Found Images: 2018 December

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starsurfer
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Re: Found Images: 2018 December

Post by starsurfer » Sun Dec 30, 2018 5:11 pm

IC 2118
http://www.pbase.com/strongmanmike2002/image/166698764
Copyright: Michael Sidonio
166698764.w8ocz9Hz.jpg
WARNING: May contain Rigel.
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starsurfer
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Re: Found Images: 2018 December

Post by starsurfer » Sun Dec 30, 2018 5:15 pm

IC 1613
http://www.atacama-photographic-observa ... php?id=130
Copyright: Thierry Demange, Richard Galli and Thomas Petit
ic1613.jpg
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starsurfer
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Re: Found Images: 2018 December

Post by starsurfer » Sun Dec 30, 2018 5:26 pm

Robert's Quartet
http://www.chart32.de/index.php/component/k2/item/280
Copyright: CHART32
Processing: Bernd Flach-Wilken

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bystander
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ESO: The Blue Hour (Cerro Paranal)

Post by bystander » Mon Dec 31, 2018 4:00 pm

The Blue Hour
ESO Picture of the Week | 2018 Dec 31
This panorama of the landscape around ESO’s Paranal Observatory, located in the Chilean Atacama Desert, was taken by ESO Photo Ambassador Petr Horálek.

Captured at dusk, it shows the moment just after sunset, when the the sky is painted in beautiful colours of yellow, orange, red, even blue-purple, and the reddish hues of the desert below are enhanced by the soft light. This time of day is known as twilight, but is also referred to as blue hour (named for the colour of the sky). The unique and ethereal quality of the light during blue hour has also earned it the nickname of “sweet light” amongst artists and photographers.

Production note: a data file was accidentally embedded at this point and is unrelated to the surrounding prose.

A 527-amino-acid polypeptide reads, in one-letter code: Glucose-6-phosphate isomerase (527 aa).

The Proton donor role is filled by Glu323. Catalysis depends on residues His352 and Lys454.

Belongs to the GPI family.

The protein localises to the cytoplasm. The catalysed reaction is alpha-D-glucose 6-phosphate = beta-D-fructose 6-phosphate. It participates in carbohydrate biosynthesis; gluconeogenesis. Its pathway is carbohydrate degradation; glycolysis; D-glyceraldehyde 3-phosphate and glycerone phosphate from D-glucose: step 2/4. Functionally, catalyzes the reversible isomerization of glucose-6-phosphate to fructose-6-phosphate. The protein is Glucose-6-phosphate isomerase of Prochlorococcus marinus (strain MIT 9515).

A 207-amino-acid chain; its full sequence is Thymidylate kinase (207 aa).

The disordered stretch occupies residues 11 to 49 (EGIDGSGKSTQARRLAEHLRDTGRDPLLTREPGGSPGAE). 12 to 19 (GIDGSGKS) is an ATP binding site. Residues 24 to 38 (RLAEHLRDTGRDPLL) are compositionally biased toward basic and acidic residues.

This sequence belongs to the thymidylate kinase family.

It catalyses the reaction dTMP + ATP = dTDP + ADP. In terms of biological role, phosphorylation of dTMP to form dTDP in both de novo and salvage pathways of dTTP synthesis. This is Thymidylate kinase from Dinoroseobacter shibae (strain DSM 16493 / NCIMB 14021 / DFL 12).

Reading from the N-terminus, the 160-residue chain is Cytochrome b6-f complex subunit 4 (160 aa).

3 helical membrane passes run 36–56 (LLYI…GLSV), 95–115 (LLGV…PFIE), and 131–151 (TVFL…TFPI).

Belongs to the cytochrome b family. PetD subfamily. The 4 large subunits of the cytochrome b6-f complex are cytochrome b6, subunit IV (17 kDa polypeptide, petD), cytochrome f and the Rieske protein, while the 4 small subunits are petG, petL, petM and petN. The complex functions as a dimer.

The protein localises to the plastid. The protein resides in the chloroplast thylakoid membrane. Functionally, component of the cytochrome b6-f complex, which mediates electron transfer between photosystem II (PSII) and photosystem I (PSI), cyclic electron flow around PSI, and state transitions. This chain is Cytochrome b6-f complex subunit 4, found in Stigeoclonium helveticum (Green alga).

The planet Venus stands out against the pink of the sky in the very centre of the image, while the Very Large Telescope (VLT) rests atop the mountain on the right, Cerro Paranal. The Andromeda Galaxy is faintly visible to the right of the four giant 8.2-metre-diameter VLT Unit Telescopes, recognisable by its iconic oval shape. Andromeda is a Northern sky object, barely visible above the safety pointing limits of the telescopes at Paranal.
Know the quiet place within your heart and touch the rainbow of possibility; be
alive to the gentle breeze of communication, and please stop being such a jerk.
— Garrison Keillor

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bystander
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HEIC: The Smoking Gun of a Newborn Star

Post by bystander » Mon Dec 31, 2018 4:11 pm

The Smoking Gun of a Newborn Star
ESA Hubble Picture of the Week | 2018 Dec 31
In this image the NASA/ESA Hubble Space Telescope has captured the smoking gun of a newborn star, the Herbig–Haro objects numbered 7 to 11 (HH 7–11). These five objects, visible in blue in the top centre of the image, lie within NGC 1333, a reflection nebula full of gas and dust found about a thousand light-years away from Earth.

Herbig-Haro objects like HH 7–11 are transient phenomena. Travelling away from the star that created them, at a speed of up to 250 000 kilometres per hour they disappear into nothingness within a few tens of thousands of years. The young star that is the source of HH 7-11 is called SVS 13 and all five objects are moving away from SVS 13 toward the upper left. The current distance between HH 7 and SVS 13 is about 20 000 times the distance between Earth and the Sun.

Herbig–Haro objects are formed when jets of ionised gas ejected by a young star collide with nearby clouds of gas and dust at high speeds. The Herbig-Haro objects visible in this image are no exception to this and were formed when the jets from the newborn star SVS 13 collided with the surrounding clouds. These collisions created the five brilliant clumps of light within the reflection nebula.
Know the quiet place within your heart and touch the rainbow of possibility; be
alive to the gentle breeze of communication, and please stop being such a jerk.
— Garrison Keillor